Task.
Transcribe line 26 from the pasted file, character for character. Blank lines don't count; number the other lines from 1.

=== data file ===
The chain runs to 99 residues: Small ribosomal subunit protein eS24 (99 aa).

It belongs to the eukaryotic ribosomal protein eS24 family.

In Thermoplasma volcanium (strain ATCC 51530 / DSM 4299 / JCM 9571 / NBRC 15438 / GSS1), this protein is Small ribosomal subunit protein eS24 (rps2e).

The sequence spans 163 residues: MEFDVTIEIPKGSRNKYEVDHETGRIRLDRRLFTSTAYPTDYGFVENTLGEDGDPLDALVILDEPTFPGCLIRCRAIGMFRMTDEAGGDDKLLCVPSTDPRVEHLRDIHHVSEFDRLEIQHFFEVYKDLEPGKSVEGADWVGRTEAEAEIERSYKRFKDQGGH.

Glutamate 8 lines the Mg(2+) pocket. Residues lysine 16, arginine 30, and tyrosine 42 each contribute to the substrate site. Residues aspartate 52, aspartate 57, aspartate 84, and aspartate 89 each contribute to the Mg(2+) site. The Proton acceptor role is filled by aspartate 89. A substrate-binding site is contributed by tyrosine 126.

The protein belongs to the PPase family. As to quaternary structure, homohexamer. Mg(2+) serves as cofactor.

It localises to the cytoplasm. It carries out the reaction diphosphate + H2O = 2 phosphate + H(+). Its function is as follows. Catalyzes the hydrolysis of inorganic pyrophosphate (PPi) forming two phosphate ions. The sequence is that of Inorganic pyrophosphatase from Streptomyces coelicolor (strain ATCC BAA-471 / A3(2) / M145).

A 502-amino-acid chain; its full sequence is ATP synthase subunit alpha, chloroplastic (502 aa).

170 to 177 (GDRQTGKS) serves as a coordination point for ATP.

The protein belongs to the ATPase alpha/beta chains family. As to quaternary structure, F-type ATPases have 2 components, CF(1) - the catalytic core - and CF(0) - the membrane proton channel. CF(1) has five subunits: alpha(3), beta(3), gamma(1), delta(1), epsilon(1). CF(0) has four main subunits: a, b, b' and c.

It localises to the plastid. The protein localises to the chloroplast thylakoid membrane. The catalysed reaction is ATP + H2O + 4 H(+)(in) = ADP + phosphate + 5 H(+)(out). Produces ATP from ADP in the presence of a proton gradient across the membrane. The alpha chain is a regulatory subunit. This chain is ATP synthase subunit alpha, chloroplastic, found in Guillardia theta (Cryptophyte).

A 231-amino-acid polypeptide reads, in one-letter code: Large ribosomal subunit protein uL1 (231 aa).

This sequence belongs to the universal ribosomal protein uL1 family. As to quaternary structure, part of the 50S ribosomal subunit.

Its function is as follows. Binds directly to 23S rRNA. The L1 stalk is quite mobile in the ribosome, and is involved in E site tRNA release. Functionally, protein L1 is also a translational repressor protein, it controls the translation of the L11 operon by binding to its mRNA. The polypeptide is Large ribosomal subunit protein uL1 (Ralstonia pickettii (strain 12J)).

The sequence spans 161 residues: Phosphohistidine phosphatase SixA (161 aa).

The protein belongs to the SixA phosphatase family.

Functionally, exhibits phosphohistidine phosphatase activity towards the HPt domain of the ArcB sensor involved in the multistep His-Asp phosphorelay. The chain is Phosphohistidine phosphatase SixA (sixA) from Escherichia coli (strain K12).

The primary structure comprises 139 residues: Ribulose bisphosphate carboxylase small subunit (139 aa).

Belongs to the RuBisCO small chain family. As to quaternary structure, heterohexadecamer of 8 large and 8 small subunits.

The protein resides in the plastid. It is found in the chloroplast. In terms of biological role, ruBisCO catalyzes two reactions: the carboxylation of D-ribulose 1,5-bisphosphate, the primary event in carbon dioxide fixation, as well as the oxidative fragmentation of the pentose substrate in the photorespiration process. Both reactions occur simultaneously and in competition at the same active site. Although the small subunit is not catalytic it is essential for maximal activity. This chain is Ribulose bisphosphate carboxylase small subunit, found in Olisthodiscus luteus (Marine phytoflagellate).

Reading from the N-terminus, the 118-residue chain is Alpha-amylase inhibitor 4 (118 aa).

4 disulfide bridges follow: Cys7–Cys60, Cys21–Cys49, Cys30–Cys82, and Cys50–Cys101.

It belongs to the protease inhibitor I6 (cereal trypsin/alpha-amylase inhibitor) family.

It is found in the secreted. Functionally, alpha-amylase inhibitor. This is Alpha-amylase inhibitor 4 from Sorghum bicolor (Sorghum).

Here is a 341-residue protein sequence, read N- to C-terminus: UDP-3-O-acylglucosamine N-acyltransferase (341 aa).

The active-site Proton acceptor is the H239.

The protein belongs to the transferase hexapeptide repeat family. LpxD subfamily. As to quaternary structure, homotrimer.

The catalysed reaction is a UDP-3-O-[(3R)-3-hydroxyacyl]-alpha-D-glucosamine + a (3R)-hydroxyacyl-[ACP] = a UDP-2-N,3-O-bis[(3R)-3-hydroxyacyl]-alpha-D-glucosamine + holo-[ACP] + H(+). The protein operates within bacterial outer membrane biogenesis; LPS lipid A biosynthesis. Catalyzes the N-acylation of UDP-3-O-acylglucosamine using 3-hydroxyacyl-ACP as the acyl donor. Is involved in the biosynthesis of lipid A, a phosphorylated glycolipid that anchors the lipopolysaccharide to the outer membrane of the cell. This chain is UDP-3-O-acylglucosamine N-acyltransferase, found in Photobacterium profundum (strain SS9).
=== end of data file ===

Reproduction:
The active-site Proton acceptor is the H239.